The ICO reports that highly sensitive information was insecurely handled by prisons across England and Wales for over a year, leading to a data loss at HMP Erlestoke. The penalty follows the loss of a back up hard drive in May 2013.
According to the report, the hard drive contained information about 2,935 prisoners that included ‘details of links to organised crime, health information, history of drug misuse and material about victims and visitors.’ The hard drive was not encrypted, despite the fact the prison service provided new encrypted hard drives to all 75 prisons across England and Wales. The report stated that ‘the prison service didn’t realise that the encryption option on the new hard drives needed to be turned on to work correctly.’
ICO Head of Enforcement, Stephen Eckersley, said “The fact that a government department with security oversight for prisons can supply equipment to 75 prisons throughout England and Wales without properly understanding, let alone telling them, how to use it beggars belief.”
Chris McIntosh, CEO at ViaSat UK agreed with Eckersley that lack of knowledge is still a basic problem that needs to be addressed early on. “Data protection should no longer be a mystery to organisations for individuals and the fact that employees didn’t realise they needed to turn on encryption shows the need for employees to be educated and best practice followed in order for any investment in security to deliver value. It’s clear from this and a myriad of other cases that the message simply isn’t getting through: whether large organisations or single workers it seems that the threat of fines and other recriminations still doesn’t dissuade these actions and fines themselves are left as the only deterrent with any impact.”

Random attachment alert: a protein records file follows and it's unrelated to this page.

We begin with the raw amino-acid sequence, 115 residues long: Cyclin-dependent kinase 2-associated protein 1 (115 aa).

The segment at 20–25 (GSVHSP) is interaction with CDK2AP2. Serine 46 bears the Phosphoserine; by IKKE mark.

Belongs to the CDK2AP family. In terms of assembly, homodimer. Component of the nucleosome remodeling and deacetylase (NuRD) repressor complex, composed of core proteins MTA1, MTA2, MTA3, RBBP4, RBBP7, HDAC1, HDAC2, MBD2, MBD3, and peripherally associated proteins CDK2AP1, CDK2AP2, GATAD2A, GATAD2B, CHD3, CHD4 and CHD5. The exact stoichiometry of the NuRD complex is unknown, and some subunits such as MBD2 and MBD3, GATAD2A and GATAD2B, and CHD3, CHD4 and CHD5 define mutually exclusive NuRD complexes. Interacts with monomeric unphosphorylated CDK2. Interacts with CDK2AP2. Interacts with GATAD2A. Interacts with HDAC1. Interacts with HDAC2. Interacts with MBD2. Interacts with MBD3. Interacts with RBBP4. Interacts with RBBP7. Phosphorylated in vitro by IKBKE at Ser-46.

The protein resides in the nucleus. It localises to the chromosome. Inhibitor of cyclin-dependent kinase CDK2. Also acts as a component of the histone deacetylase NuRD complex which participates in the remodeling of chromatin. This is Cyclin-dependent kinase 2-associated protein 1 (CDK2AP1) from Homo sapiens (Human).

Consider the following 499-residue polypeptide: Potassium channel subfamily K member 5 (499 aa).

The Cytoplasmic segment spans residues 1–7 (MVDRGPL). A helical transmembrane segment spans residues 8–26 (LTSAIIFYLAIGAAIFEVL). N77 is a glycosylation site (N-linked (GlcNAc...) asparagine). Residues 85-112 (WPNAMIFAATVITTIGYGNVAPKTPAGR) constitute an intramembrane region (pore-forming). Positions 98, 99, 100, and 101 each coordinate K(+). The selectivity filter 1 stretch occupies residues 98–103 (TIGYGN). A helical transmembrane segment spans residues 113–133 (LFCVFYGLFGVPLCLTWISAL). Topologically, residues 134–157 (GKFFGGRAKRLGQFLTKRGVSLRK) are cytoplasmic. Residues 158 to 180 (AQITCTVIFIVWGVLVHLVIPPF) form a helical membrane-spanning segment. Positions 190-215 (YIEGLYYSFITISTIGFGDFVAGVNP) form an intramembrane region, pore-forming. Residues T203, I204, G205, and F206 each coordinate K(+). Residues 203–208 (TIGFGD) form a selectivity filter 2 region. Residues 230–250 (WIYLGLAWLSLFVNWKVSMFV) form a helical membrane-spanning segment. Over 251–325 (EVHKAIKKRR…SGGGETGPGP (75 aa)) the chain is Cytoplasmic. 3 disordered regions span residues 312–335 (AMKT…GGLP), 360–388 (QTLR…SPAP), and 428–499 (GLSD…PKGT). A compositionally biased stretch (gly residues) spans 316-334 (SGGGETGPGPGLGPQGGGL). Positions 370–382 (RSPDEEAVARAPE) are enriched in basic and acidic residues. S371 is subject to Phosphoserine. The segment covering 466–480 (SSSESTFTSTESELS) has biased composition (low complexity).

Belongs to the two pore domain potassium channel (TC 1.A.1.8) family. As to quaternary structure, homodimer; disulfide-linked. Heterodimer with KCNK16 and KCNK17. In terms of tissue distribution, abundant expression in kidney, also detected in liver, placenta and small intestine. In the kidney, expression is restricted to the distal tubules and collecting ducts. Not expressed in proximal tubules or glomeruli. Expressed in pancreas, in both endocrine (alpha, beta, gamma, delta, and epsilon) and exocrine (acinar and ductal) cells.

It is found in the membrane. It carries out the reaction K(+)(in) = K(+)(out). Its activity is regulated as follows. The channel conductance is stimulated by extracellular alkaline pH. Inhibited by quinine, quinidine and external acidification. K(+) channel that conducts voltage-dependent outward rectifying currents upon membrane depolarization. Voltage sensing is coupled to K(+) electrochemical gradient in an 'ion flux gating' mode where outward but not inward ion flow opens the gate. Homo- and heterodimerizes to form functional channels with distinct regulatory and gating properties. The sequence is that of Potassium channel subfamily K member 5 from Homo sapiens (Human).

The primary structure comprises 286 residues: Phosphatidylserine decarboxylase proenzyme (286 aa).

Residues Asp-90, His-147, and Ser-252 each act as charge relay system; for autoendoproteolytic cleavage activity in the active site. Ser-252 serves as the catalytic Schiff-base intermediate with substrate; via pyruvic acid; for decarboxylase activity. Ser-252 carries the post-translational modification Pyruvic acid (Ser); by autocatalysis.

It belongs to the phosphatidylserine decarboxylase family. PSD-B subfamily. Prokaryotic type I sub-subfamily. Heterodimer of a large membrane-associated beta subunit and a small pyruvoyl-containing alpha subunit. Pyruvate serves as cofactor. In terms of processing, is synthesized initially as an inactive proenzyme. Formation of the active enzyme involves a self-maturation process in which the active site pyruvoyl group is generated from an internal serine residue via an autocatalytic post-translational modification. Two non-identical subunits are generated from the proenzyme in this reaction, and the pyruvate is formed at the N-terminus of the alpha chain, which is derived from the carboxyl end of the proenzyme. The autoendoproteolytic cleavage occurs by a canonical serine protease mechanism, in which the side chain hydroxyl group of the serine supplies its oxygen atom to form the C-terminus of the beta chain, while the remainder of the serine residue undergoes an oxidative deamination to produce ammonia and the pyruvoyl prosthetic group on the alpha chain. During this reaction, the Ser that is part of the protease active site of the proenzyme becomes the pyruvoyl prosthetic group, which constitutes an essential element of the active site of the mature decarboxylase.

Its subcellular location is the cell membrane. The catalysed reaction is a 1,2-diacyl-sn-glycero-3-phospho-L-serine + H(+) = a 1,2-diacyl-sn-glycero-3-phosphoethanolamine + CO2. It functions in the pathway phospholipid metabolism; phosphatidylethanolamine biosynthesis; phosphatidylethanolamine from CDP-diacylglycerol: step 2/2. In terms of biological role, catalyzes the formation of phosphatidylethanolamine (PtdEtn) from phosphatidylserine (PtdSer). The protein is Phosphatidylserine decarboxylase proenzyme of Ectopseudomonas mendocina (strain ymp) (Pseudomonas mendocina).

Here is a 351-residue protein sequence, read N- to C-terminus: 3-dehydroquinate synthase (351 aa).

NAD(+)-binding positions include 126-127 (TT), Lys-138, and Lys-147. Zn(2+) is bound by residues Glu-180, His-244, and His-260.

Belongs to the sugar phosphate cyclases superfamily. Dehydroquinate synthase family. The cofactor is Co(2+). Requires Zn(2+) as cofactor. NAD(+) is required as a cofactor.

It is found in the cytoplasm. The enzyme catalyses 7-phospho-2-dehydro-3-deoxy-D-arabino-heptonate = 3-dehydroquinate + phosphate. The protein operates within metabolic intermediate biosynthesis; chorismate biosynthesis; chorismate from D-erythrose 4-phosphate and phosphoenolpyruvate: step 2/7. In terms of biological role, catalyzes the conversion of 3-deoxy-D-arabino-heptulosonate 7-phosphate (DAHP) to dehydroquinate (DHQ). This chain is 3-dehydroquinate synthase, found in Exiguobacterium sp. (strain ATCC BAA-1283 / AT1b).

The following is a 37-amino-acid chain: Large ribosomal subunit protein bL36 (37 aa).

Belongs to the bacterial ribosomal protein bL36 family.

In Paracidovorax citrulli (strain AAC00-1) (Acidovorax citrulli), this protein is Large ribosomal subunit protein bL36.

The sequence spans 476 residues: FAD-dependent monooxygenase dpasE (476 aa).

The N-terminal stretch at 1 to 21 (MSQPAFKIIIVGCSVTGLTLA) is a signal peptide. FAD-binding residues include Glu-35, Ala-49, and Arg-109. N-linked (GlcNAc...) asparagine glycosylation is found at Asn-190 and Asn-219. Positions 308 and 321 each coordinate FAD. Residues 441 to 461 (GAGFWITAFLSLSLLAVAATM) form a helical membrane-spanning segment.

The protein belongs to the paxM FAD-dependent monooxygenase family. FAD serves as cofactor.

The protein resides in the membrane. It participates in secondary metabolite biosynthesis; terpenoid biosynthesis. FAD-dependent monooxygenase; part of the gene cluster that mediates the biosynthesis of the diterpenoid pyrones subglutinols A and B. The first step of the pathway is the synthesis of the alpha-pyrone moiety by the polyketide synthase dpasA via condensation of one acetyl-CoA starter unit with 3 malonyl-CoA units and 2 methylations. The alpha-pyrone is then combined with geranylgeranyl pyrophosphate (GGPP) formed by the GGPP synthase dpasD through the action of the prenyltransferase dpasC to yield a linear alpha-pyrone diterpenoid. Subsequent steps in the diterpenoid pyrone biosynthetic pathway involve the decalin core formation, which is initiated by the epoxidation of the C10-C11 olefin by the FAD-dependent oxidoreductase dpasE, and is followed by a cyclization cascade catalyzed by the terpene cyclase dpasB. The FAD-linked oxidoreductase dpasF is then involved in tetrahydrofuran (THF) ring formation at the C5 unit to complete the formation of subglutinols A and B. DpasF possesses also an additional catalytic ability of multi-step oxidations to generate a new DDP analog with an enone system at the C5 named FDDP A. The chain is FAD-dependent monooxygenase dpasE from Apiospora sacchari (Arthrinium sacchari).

Richard Anstey, CTO EMEA, Intralinks said that it might instead be time to find an alternative to encryption. “Security experts frequently stress the importance of encrypting data when storing it on portable devices. Despite years of such warnings, this simply isn’t happening. It’s clear that a better solution is not to allow the use of portable storage devices at all where sensitive information is at stake. Instead, businesses should employ a secure cloud service that can maintain protection and track access to the information – and also allow them to withdraw access after download. With modern security technologies, sharing and storing data online – if handled correctly – allows much greater security and much higher levels of control over the flow of information, eliminating the risk of physical storage devices being misplaced and delivery security as an inherent part of the process rather than something that someone needs to be specially trained to implement.”